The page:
Speaking of which, what about that notebook? Jotting down an observation or two may not result in "War and Peace" but it might fill in a gap when I need it. Not to mention the number of poems that seem to be hiding in other people's conversations or the life in a city block. The momentary exercise of jotting this down can be the start of the next story or chapter. Everything percolates to the surface in its own good time but nothing happens until the mundane is shut off and the extraordinary is allowed.

Then there's that great waster of time reading. But it was Stephen King who said, "If you don't have time to read, you don't have time to write." Reading with a writer's eye and mind can be a real horizon widening experience. Why those words? Why that sentence structure? Am I content with what I am being shown or is there room for my imagination to fill in the details? What are the feelings of the hand behind these characters?

Things that can be recorded in coffee and lunch breaks. Scenes that just assemble themselves around the next corner. The flip of a hand at the edge of a curl. The smell of rich roast coffee. The red of a car, the birdsong over there.

The words may not be something that I can devote an eight hour day to but once in a while, yet they are constantly there if I put in the extra effort to notice. Everything else comes in its time, and I am so grateful that, as my life has gone along, I have been afflicted with a need to write, as often and as well as I can.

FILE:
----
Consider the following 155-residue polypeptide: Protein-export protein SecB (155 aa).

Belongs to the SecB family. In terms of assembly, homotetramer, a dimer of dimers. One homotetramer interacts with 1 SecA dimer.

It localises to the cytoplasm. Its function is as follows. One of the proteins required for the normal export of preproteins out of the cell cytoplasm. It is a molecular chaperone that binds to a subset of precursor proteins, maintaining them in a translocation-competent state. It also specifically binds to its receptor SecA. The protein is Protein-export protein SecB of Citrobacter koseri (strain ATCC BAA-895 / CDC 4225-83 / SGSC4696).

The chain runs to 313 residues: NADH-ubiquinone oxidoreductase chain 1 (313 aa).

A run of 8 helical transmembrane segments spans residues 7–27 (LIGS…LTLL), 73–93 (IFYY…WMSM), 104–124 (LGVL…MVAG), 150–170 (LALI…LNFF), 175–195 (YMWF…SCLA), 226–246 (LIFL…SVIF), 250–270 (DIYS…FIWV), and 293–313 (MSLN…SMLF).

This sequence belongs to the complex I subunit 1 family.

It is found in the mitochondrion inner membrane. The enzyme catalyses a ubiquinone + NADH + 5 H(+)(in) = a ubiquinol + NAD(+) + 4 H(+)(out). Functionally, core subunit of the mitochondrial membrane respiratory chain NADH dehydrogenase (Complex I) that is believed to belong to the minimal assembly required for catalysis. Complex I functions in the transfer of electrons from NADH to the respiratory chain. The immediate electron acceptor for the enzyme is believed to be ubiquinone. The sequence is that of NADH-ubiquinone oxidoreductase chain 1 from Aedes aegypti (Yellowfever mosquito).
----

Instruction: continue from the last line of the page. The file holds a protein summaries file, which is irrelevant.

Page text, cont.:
Monday, December 10, 2012

The author: Dane F. Baylis

After the Lightning Strikes!

Recently I had a conversation with a younger writer who related that he much preferred the creative heat of the first draft to the work of editing. He was churning out upwards of 40,000 words a month but felt it was too much of a distraction to have to stem the creative tsunami in order to polish and tweak those words into the best presentation he was capable of. It brought to mind another conversation I had with him years ago when he told me that it should be up to the editors where he sent his manuscripts to handle the mechanics. Wasn't that what they were paid to do?